Superhero movies tend to either impress their audiences or let them down completely. Too much technology or far-fetched plot lines are the factors that make comic book creations flop in theaters. Then there are those movies that get all the hype, the recently released “Iron Man” being one of them. It has dazzled audiences nationwide, but does it really deserve it?

Robert Downey Jr. plays child prodigy Tony Stark, who has taken over his father’s multimillion-dollar weapons company. When visiting a Middle Eastern country to promote a new powerful weapon, his car blows up. To save him, a doctor must put a magnetic device in his chest to keep the shrapnel from his heart. He creates a metal suit to escape the cave the Middle Eastern extremists are keeping him in.

To be completely honest, Downey Jr. has come out of nowhere and played a riveting role. The character is complicated and simple at the same time. He seems like one of those cocky businessmen who gets whatever he wants, but proves he actually cares about important issues later in the movie. He is smoking hot with a phenomenal body, and he’s 43 years old.

Downey Jr.’s co-star is Stark’s funny and sassy red-headed assistant Pepper Potts, played by Gwyneth Paltrow. I don’t know where Paltrow has been, but thank you “Iron Man” casters for bringing her back. She does an awesome and impressive job in the role.

The plot is what lacked in the end. It started off pretty good with the character development, but once the story got to the cave, it started to get slow. It’s not that it dragged, it just didn’t move forward. The whole movie seemed to be character development with one really cool battle scene at the end.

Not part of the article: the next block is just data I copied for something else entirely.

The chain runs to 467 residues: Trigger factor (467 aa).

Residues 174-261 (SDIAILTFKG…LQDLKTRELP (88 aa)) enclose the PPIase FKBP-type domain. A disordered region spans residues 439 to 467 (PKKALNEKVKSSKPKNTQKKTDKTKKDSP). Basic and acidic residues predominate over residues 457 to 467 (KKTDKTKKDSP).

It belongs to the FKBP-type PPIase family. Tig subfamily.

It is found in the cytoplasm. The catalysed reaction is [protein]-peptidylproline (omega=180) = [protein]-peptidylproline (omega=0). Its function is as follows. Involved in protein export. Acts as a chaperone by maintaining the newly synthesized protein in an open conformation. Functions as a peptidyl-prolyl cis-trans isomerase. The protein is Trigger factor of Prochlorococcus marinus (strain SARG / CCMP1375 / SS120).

Those who have read the comic book say that it stayed true to the story, and that’s why it went slowly. Another argument for its static nature is that it was setting up for a sequel. Both of these points don’t make sense. People go see a movie to be entertained, not to read the comic book. Other outstanding superhero movies go beyond the comic book and create something extra; that’s why they are superior.

The latter argument is just confusing. Just because there is going to be a sequel does not mean there can’t be an ending. The movie needed some closure – the main aspect “Iron Man” was missing.

The cinematography was impressive, and the special effects were super. There are a few scenes that keep viewers on the edge of their seats. All of the technology is super advanced, and every boy in the audience probably wanted to steal it.

In general, the movie was entertaining. There were cool objects being built and relationships forming, but when it started to get near the end, it was a bit lacking. If the characters had some forward movement in their relationship, it would have been satisfactory, but there was almost none. Plus, the last line Stark says kind of ruins the superhero thing.

However, the stellar casting and eye-catching graphics overshadowed the lack of momentum the plot offered, creating a superhero movie that’s not necessarily great but is still one of the better ones to come out of Hollywood.

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